Latency is not a new problem in networking. It has been around since the very first connections were being made between computer devices. It’s actually a relic of an issue that was recognized as a problem before the introduction of the ping utility, which was invented by Mike Muuss back in 1983. Yeah, that’s approaching 40 years.
The challenge with fixing the latency problem is that it is difficult. Not as difficult as time travel, but it’s difficult enough so that for 30+ years IT professionals have tried to skirt the issue by adding more bandwidth between locations or by rolling out faster routers and switches. Application developers have also figured out clever ways of working around network latency problems, but there are limits to what can be done.
Given that almost all traffic is headed to the cloud these days, adding bandwidth to a business or a home office is like adding more cowbell to Grazing in the Grass (a popular song from 1968). In many cases, it won’t improve the end-user experience.
Latency is a difficult problem to solve. Over the last few decades network managers have focused on adding bandwidth and reducing the network outages. Fault tolerance, dual homing, redundant power supplies and the like have all led to improved availability. Fast forward to today, most networks enjoy five nines (99.999%) of uptime. Because the downtime problem has largely been overcome, the industry is finally coming around to addressing the old slowness problem. That’s why latency is the new outage.
Cabling and connectors: This is the summation of physical mediums used between the source and the destination. Generally this is a mix of twisted-pair cabling and fiber optics. The type of medium can impact latency, with fiber being the best for reducing latency. A poor connection can introduce latency or worse, packet loss.
Distance: The greater the physical distance, the greater the possibility of introducing latency.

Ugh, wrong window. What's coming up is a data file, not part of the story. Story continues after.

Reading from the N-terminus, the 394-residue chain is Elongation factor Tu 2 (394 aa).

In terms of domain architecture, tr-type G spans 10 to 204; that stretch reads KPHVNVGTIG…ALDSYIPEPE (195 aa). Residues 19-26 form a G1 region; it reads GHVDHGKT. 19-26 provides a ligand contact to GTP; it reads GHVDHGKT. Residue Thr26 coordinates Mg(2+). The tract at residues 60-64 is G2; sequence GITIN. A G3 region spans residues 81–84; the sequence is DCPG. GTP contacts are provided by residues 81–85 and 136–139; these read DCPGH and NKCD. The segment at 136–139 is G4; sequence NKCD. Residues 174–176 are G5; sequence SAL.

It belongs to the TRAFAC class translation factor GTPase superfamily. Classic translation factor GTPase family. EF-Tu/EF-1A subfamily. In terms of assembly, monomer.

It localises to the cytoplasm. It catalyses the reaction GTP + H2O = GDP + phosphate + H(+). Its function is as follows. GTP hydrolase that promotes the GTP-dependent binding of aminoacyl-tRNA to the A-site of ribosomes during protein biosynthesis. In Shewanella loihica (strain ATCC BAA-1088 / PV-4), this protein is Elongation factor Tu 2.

Routers and switches: The internet is largely a mesh configuration of network devices that provide connectivity to everywhere we want to connect. Each switch and router we pass through introduces a bit of latency that adds up quickly. Router hops introduce the most.
Packet loss: If the transmission ends up traveling over a poor connection or through a congested router, this could introduce packet loss. Packet loss in TCP connections results in retransmissions which can introduce significant latency.
Network latency is the time required to traverse from the source to the destination. It is generally measured in milliseconds. Here we will explore how latency can be measured and the factors that can introduce latency. This in turn will help us understand how optimizations can be made that will minimize the problems introduced by it.
Below is the beginning of a TCP handshake. After the DNS lookup and the ARP, the host reaches out to the IP address of the destination using a SYN in order to open a connection. The destination then responds with an ACK. The timestamps between these two packets can be used to measure the latency. The problem is that the measurement needs to be taken as close to source hosts as possible. This would be point A.
The best place for point A (shown above) is on the host itself. However, this is not always possible. To get an idea of what I’m talking about, most of us have executed ping on the command line in order to see if a host is responding. Although the ping utility on our computers uses ICMP, which is the first to see latency, other utilities similar to ping can execute tests similar to ping on top of TCP and UDP.
Below is a comparison between a TCP ping using psping and an ICMP ping.